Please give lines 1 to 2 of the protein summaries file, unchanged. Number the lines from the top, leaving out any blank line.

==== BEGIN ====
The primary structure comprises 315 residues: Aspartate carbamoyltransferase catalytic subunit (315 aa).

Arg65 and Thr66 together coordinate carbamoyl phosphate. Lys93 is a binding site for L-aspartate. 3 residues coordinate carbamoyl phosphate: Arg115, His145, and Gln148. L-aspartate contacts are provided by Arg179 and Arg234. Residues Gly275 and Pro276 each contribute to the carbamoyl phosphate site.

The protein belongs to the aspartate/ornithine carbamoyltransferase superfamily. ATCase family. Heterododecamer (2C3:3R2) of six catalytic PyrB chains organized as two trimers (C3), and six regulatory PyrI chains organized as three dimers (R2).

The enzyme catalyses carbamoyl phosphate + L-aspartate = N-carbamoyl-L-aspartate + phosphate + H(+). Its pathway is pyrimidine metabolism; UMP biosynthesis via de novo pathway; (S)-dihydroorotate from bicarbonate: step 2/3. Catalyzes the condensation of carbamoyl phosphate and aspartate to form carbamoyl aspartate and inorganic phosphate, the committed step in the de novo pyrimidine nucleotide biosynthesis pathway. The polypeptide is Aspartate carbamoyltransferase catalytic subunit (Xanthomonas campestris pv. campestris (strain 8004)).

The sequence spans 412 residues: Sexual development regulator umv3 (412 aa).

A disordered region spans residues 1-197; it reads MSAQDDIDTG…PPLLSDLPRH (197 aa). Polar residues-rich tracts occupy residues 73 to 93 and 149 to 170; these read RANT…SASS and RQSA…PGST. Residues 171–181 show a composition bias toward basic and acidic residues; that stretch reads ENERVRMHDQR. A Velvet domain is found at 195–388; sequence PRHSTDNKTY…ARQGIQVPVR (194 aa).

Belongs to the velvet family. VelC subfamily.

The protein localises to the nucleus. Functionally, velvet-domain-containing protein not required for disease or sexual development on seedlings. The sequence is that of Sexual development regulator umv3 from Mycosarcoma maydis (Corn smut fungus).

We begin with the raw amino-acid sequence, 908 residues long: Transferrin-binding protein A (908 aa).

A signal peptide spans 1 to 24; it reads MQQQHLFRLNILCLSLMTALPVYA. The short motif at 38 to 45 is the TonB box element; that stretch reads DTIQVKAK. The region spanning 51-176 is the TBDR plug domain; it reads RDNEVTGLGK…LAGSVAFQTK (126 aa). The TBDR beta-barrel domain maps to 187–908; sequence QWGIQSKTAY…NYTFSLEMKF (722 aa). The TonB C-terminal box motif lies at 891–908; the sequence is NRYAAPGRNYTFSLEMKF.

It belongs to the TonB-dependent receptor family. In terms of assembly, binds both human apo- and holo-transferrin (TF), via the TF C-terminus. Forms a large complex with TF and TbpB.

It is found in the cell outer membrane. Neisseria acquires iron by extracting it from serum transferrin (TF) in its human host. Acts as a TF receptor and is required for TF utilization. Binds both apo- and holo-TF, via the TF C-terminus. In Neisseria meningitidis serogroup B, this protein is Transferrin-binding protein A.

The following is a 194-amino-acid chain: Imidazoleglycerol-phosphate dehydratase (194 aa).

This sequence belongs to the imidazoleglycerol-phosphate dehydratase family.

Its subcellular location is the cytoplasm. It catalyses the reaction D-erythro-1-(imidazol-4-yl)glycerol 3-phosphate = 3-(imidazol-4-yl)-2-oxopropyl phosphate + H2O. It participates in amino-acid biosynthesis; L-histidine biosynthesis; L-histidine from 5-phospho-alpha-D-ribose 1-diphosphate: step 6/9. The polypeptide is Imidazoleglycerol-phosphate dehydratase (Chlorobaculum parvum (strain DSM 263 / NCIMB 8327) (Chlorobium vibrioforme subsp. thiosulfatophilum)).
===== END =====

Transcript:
The primary structure comprises 315 residues: Aspartate carbamoyltransferase catalytic subunit (315 aa).

Arg65 and Thr66 together coordinate carbamoyl phosphate. Lys93 is a binding site for L-aspartate. 3 residues coordinate carbamoyl phosphate: Arg115, His145, and Gln148. L-aspartate contacts are provided by Arg179 and Arg234. Residues Gly275 and Pro276 each contribute to the carbamoyl phosphate site.